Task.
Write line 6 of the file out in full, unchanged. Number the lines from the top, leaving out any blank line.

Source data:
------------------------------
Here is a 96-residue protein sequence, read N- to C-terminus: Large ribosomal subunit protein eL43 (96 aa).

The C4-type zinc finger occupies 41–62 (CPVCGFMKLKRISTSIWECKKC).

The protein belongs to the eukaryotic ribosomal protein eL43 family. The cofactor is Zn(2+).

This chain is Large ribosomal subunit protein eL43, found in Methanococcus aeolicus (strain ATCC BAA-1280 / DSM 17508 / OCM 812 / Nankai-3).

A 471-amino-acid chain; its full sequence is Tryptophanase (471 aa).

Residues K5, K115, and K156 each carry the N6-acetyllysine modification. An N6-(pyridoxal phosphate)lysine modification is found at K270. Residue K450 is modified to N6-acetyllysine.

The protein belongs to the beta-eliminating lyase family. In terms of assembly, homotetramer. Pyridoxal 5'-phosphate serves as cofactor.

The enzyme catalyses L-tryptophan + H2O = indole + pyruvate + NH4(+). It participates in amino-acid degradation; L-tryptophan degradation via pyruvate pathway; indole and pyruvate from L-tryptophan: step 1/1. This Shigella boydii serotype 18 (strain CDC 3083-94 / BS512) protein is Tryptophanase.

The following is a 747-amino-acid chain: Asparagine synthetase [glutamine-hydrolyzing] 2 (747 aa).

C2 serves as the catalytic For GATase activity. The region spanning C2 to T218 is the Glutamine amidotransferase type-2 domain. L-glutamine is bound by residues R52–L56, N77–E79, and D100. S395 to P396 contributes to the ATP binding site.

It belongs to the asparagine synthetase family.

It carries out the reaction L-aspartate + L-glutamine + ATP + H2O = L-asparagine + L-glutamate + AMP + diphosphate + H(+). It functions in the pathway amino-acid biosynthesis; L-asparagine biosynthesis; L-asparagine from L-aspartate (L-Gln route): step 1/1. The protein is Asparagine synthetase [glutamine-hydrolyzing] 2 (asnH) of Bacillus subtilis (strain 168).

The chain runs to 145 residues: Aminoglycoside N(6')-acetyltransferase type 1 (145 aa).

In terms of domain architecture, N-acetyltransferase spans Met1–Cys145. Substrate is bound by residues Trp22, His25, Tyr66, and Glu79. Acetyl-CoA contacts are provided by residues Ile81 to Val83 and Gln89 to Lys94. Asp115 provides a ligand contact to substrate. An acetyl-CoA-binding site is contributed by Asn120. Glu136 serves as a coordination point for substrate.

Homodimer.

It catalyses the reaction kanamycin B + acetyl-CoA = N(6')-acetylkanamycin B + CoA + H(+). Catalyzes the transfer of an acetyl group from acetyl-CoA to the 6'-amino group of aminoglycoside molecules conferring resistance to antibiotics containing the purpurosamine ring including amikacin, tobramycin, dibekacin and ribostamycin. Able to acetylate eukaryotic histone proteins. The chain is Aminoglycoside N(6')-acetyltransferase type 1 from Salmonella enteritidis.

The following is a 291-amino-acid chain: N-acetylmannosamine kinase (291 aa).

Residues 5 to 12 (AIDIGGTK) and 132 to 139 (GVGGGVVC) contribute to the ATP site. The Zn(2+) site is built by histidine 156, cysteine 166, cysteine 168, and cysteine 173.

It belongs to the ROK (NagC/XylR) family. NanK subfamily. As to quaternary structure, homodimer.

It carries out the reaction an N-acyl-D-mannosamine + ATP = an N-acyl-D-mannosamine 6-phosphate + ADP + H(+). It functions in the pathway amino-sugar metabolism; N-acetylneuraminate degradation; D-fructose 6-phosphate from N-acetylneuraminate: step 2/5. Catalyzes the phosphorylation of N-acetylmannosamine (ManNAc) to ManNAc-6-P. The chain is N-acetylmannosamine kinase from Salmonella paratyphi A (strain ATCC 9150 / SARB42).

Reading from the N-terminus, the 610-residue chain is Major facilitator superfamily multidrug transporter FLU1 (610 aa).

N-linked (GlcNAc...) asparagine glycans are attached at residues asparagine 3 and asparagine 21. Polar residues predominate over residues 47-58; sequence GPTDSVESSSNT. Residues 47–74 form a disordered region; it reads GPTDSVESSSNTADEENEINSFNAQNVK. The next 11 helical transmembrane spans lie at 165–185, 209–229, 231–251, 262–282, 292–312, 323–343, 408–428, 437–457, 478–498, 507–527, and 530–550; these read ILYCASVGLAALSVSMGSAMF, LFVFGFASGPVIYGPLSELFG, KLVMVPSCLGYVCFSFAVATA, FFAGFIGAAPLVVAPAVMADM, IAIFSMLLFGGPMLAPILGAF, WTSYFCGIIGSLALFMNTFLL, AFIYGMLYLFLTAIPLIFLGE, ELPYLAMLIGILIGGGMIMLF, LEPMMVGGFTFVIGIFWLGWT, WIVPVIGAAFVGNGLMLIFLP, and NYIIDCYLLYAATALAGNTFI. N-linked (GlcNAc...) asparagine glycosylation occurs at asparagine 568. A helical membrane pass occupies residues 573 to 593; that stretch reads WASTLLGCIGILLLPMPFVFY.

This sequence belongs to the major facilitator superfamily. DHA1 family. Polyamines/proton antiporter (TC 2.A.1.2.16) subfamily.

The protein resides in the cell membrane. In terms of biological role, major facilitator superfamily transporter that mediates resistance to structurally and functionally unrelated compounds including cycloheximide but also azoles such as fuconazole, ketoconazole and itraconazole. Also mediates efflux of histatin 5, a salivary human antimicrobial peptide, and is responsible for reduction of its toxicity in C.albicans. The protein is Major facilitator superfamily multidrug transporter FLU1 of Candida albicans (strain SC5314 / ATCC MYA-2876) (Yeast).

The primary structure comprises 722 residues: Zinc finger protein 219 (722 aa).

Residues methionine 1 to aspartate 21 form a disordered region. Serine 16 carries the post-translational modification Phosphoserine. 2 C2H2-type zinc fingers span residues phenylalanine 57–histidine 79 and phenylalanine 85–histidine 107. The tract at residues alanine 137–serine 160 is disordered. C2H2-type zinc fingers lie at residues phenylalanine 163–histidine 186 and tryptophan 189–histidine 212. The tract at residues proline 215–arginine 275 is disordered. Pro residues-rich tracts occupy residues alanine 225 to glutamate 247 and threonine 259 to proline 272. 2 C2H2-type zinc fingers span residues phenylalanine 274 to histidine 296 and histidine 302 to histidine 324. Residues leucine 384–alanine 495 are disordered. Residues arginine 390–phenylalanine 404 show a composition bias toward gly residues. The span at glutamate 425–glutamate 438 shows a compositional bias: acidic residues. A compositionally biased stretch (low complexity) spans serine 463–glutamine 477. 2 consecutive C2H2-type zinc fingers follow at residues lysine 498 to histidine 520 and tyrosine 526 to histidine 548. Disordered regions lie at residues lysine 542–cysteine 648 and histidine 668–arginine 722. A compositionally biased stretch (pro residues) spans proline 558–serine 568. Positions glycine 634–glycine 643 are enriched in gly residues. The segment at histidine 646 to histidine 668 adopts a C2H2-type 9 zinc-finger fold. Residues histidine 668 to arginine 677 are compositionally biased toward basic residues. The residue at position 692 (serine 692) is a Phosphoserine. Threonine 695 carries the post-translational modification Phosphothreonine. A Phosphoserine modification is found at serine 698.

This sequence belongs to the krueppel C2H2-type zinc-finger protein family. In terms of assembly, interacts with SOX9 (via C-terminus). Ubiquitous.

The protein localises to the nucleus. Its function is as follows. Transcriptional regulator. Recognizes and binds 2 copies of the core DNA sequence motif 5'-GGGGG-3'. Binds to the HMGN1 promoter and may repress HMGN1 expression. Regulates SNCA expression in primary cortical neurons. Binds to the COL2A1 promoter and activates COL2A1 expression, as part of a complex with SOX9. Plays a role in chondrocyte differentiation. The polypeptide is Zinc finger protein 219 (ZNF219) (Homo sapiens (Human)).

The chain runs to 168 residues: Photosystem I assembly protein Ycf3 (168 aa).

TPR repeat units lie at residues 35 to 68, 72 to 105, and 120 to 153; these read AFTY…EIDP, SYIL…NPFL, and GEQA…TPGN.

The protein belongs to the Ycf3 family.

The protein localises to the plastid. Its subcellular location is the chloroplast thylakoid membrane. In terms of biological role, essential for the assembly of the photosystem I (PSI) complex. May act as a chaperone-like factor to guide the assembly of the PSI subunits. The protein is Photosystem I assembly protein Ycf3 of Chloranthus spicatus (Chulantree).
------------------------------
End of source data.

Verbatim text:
Residues K5, K115, and K156 each carry the N6-acetyllysine modification. An N6-(pyridoxal phosphate)lysine modification is found at K270. Residue K450 is modified to N6-acetyllysine.